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Conservation Advisory Board's New Members
By Mike Bolton
Posted Monday November 27 2017, 2:41 PM
New CAB member Jessica Butler, of Scottsboro, is an avid deer and duck hunter and loves fly fishing.
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When the  Conservation Advisory Board (CAB) meets in February for its first meeting of 2018, the board will be without a couple of familiar faces and will be introducing two new ones.

Jessica Butler, of Scottsboro, and Greg Barksdale, of Hanceville—both appointees of Gov. Kay Ivey—have joined the board that sets the policies for the four DCNR divisions—Wildlife and Freshwater Fisheries, Marine Resources, State Parks and State Lands.

Brock Jones, of Boligee, will return to the board for a new term.

A couple of familiar faces will be missing when the board meets on a yet-to-be-named date and location. Dr. Warren Strickland, of Huntsville, who served as chairman for the past several years, and Austin Ainsworth, of Guntersville, recently finished their terms on the board.

Current board member Joseph “Joey” Dobbs Jr., of Birmingham, has been named the new chair of the board, and Ben Stimpson Jr., of Mobile, was reappointed by Gov. Ivey.

Jessica Butler’s resume shows that she is a member of the Scottsboro City Council and is the marketing director at Highlands Medical Center in Scottsboro. She took her first buck, a 9-pointer, in the eighth grade and has been an avid hunter and angler all her life. Among her other outdoor pursuits are waterfowl hunting and fly fishing.

Greg Barksdale has a background in banking and insurance and has been an avid outdoorsman for 40 years. He brings a lifelong love of hunting and fishing in Alabama and several other states. Barksdale, who is involved with the Cullman County 4-H Shotgun Sports program, enjoys mentoring and educating young people about natural resources, wildlife and wilderness conservation.

“I’m excited to have Jessica Butler and Greg Barksdale as new additions to the board,” said Chris Blankenship, commissioner of DCNR. “Both seem to have a real passion for the outdoors, and they may bring a different perspective than before. Brock Jones was appointed about a month ago, and he understands the process after being on the board previously.

“I really appreciate the leadership of Dr. Strickland as chairman for the last several years and his service to the board for over a decade,” Blankenship said. “I also appreciate Austin’s contribution to the board. It’s always bittersweet when you get new members and members you’ve enjoyed working with move on to other things. I would be remiss not to thank Dr. Strickland and Austin for their service to the board and to the hunters and anglers of Alabama.

“I’m also looking forward to working with our new chairman, Joey Dobbs. He’s been on the board for a good while. He’s a skilled statesman and will do a very effective job of working with all the members of the board to make sure their voices are heard, and that they have the opportunity to represent their districts.”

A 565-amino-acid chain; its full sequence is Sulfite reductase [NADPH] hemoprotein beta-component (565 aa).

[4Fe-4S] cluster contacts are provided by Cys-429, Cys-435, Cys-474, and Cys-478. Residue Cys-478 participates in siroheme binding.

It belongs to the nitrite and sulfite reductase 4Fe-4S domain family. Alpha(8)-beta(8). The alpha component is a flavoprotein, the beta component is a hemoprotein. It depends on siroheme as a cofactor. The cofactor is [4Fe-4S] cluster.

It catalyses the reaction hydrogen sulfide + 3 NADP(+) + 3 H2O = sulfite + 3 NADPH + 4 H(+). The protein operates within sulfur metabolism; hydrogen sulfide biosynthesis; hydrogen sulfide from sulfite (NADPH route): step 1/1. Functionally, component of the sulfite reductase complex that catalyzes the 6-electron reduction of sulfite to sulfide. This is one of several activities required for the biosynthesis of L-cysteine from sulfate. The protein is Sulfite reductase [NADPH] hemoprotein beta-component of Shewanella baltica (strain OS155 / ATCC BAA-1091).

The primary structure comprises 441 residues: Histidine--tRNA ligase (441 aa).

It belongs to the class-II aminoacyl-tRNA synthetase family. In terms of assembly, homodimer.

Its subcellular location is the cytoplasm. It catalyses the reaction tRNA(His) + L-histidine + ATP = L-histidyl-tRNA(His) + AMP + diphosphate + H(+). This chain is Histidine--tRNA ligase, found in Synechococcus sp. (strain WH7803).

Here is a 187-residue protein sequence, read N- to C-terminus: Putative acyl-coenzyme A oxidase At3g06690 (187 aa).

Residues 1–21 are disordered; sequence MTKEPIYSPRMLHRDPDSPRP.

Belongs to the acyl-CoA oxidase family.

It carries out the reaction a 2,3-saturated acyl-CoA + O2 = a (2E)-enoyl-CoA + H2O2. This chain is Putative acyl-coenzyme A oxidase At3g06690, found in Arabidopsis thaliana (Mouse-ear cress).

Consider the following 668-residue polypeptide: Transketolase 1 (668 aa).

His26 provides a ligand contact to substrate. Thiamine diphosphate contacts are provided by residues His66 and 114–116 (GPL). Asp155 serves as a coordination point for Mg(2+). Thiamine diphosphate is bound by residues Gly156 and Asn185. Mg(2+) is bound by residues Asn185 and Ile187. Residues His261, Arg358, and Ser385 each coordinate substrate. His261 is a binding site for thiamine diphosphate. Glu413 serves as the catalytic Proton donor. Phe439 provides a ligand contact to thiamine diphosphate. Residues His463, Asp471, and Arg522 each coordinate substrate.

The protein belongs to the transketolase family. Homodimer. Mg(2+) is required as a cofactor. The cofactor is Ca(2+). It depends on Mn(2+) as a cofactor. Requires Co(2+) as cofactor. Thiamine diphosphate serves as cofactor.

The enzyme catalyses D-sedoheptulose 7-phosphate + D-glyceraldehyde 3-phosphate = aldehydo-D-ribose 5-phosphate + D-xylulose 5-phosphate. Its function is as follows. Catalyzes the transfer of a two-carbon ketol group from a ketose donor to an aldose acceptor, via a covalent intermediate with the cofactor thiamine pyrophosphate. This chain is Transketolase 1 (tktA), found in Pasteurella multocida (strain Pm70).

Brock Jones is a Camden native. He works in finance and lives in Boligee where his outdoor endeavors include hunting deer, dove and quail in Greene and Wilcox counties.

The CAB is made up of 10 members appointed by the governor for alternating terms of six years, and three ex-officio members. Those ex-officio members are currently Gov. Ivey, Commissioner of Agriculture and Industries John McMillan, and Gary Lemme, the Director of the Alabama Cooperative Extension System. The Commissioner of the DCNR serves as the ex-officio secretary of the board.

The CAB meets two to three times annually with its most notable job being setting the dates of all hunting seasons and setting regulations for both hunting and fishing.

The board typically takes public input and proposes any changes in hunting and fishing regulations at its February meeting each year. Those proposals that eventually became law in recent years have included a three-buck annual limit, an extension of the deer season into February and mandatory Game Check.

During the second meeting of the year, usually in March, the board takes input from the public and votes on proposals from the February meeting.

Any changes the board approves must receive approval of two-thirds of the members and the approval of the governor before they become law.

CAB members represent different districts in the state and serve as a go-between for the public and DCNR on various issues. They work with people in their districts to understand the conservation-related issues they face and to share those issues and concerns with DCNR.

Blankenship says it helps to be able to work with CAB members to get a feel on needs and wants from the public and to get the CAB’s advice. He says it is also helpful having the CAB to relay any changes in the rules and regulations and to  get as much public input as possible before any votes are taken.

“I think people view the board as very fair,” Blankenship said. “The public can bring up an issue or a board member can bring up an issue at one meeting, but we can’t bring it up and vote on it at the same meeting. That’s been the rule of the board for the past several years. That way, people get plenty of opportunity to look at the proposals and provide public input so the decisions made by the board and the Department are very sound.

“Our process provides a good back-and-forth with the Board and the divisions.”
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